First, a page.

I’m buying a 24′ x 60′ modular building. Do I need to install a wheelchair ramp?

Matt Banes modular building information source
Written by Matt Banes

Before you buy or rent a modular building have a plan and budget for a handicap accessible wheelchair ramp. These aluminum and steel ramp systems are surprisingly expensive and require ample space for installation.

Here are the most important wheelchair ramp design features you should be considering. These will impact the cost and positioning of your ramp system onsite:

  1. ADA Compliance: Make sure that the ramp meets the standards set forth by the Americans with Disabilities Act (ADA). The ADA sets specific requirements for the width, slope, and surface of wheelchair ramps. Compliance with these standards will ensure that the ramp is safe and accessible for individuals with disabilities.

  2. Length: The length of the ramp will depend on the height of the entrance it’s intended to serve. The ADA requires that for every inch of height, there should be a foot of ramp length. For example, if your entrance is 24 inches high, you’ll need a ramp that’s at least 24 feet long.

  3. Width: The ADA requires that the wheelchair ramp be at least 36 inches wide. This width allows individuals with disabilities to navigate the ramp safely and comfortably. If the ramp is being used in a high-traffic area, such as an office or retail space, it may be beneficial to have a wider ramp to accommodate more people at once.

  4. Slope: The maximum slope allowed by the ADA is 1:12, meaning that for every inch of height, the ramp should extend 12 inches in length. This slope ensures that the ramp is not too steep, which could make it difficult for individuals with disabilities to navigate.

  5. Surface: The surface of the ramp should be slip-resistant and easy to navigate, even in wet conditions. The ADA requires that the surface of the ramp be stable, firm, and slip-resistant. Common materials used for ramp surfaces include concrete, asphalt, and treated wood.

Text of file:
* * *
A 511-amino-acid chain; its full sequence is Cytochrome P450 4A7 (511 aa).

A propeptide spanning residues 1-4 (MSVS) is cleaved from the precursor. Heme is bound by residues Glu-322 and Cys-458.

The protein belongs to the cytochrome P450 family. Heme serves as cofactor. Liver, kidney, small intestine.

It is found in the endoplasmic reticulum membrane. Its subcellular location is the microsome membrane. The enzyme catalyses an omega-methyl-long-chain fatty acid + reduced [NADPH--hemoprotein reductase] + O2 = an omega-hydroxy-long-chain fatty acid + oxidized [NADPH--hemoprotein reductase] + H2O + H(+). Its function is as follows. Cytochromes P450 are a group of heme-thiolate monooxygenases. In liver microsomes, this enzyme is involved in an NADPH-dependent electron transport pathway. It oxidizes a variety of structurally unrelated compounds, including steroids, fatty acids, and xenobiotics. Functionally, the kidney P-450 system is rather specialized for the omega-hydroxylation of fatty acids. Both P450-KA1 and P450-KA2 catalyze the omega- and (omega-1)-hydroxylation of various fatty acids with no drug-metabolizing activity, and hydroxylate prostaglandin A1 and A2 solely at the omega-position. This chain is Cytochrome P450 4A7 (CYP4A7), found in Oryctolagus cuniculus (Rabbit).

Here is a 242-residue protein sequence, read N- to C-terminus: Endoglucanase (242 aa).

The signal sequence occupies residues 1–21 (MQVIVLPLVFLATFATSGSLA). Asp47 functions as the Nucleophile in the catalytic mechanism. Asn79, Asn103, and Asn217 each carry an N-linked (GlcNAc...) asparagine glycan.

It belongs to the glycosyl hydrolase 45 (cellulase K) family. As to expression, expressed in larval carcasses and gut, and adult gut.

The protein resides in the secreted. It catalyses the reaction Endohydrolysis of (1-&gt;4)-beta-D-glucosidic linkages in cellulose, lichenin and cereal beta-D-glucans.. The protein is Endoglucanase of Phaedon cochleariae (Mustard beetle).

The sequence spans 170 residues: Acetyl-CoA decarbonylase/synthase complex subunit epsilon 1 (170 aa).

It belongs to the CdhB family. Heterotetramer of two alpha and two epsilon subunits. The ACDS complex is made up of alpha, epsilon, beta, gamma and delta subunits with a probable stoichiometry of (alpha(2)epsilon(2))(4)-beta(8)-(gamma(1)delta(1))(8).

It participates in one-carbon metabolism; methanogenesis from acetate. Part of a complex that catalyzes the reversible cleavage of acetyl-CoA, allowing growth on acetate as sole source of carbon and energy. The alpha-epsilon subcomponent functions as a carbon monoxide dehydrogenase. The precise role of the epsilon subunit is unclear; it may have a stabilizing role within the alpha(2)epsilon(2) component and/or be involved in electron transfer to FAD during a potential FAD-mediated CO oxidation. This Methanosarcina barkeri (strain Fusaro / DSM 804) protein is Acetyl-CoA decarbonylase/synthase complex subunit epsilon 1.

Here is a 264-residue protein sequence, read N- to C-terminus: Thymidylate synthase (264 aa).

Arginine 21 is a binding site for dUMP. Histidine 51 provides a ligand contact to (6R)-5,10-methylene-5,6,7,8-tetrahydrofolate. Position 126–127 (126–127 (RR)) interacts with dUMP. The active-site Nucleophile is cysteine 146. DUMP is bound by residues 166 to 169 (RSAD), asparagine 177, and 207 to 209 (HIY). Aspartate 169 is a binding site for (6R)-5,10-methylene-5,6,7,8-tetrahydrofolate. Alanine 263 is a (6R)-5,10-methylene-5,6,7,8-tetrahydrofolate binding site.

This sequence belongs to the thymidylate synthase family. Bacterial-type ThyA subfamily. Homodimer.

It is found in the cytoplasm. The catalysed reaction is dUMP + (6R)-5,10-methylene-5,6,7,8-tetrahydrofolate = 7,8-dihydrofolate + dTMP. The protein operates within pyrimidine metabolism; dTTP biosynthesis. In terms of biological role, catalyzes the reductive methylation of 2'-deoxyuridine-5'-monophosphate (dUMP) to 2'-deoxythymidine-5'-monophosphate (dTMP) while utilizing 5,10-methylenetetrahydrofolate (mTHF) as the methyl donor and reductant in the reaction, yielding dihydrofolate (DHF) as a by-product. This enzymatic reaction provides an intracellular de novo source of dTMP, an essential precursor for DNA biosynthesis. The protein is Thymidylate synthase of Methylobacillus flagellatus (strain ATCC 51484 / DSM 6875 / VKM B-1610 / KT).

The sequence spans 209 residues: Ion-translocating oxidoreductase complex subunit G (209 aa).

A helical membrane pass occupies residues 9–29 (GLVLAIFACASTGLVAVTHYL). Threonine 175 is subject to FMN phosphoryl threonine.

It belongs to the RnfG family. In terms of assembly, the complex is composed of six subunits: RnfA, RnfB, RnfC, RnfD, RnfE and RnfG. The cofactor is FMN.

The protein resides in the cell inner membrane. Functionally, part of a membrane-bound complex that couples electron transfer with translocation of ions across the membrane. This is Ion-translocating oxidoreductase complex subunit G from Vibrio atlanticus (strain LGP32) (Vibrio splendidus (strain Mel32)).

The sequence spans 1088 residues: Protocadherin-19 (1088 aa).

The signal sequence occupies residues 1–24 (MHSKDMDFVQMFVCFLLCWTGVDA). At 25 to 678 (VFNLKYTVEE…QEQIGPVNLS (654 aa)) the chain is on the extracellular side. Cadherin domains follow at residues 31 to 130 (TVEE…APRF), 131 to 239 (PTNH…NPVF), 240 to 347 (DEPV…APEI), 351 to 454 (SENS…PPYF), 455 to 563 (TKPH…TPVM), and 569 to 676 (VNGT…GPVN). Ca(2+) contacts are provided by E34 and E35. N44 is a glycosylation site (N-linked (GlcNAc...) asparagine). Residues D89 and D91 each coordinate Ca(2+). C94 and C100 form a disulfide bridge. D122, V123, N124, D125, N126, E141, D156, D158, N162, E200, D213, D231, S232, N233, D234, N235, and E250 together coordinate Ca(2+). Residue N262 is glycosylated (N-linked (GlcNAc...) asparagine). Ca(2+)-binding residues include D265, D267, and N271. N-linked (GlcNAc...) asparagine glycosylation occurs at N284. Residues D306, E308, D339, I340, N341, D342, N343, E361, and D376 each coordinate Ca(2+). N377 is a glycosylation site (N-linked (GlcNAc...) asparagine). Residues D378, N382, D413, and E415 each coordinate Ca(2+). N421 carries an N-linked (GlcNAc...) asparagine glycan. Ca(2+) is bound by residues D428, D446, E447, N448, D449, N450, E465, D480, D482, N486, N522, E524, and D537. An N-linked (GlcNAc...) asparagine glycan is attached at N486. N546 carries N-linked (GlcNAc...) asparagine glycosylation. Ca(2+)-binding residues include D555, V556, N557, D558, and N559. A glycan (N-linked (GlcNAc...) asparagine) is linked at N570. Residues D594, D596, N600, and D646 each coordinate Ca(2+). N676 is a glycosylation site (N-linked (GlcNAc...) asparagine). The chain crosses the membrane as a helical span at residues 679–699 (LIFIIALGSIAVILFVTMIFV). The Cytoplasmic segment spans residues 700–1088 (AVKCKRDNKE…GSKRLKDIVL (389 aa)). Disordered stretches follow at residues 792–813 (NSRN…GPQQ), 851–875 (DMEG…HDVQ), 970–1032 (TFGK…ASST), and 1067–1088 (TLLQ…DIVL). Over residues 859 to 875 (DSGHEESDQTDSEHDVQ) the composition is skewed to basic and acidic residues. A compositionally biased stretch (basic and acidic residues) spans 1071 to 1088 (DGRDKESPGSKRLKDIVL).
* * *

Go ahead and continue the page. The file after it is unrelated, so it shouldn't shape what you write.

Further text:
6. Handrails: Handrails are an essential component of any wheelchair ramp. The ADA requires that the ramp have handrails on both sides, which should be between 34 and 38 inches high. The handrails should be sturdy, easy to grip, and extend at least 12 inches beyond the top and bottom of the ramp.
    Handicap-accessible wheelchair ramps are required by law for modular building installations.
    Wheelchair ramp image from U.S. Access Board website.

    By taking these factors into account, you can ensure that the handicap-accessible wheelchair ramp you install is safe and accessible for individuals with disabilities. It’s also important to work with a reputable modular building provider who has experience installing ADA-compliant ramps to ensure that the ramp is properly installed and meets all necessary requirements.

    You can find the official guidelines for ADA-compliant wheelchair ramps on the website of the United States Access Board. The Access Board is an independent federal agency that promotes equality for people with disabilities through leadership in accessible design and the development of accessibility guidelines and standards.

    On this page, you will find detailed information on the design and construction requirements for ramps, including slope, rise, landing size, handrails, and other important features. The Access Board’s guidelines are based on the Americans with Disabilities Act (ADA), which is a federal law that prohibits discrimination against people with disabilities and requires public accommodations to provide equal access to their services and facilities.

    Reading and following these guidelines can help ensure that your ramp is safe and accessible for all users, including those who use wheelchairs, scooters, or other mobility devices.

    Here is the link to their website’s section on ramps and curb ramps: https://www.access-board.gov/guidelines-and-standards/buildings-and-sites/about-the-ada-standards/guide-to-the-ada-standards/chapter-4-ramps-and-curb-ramps

    About the author

    Matt Banes modular building information source

    Matt Banes

    Since 1998, I have assisted numerous businesses, schools, and churches in buying, renting, and selling various types of modular buildings, mobile offices, and portable classrooms suitable for diverse space needs. One of my core success principles lies in my accessibility via phone to provide prompt assistance, answer queries, and aid in the search for cost-effective space solutions that align with your facility goals. So, why wait? Call me directly at the Modular Building Help Line (800) 806-7485.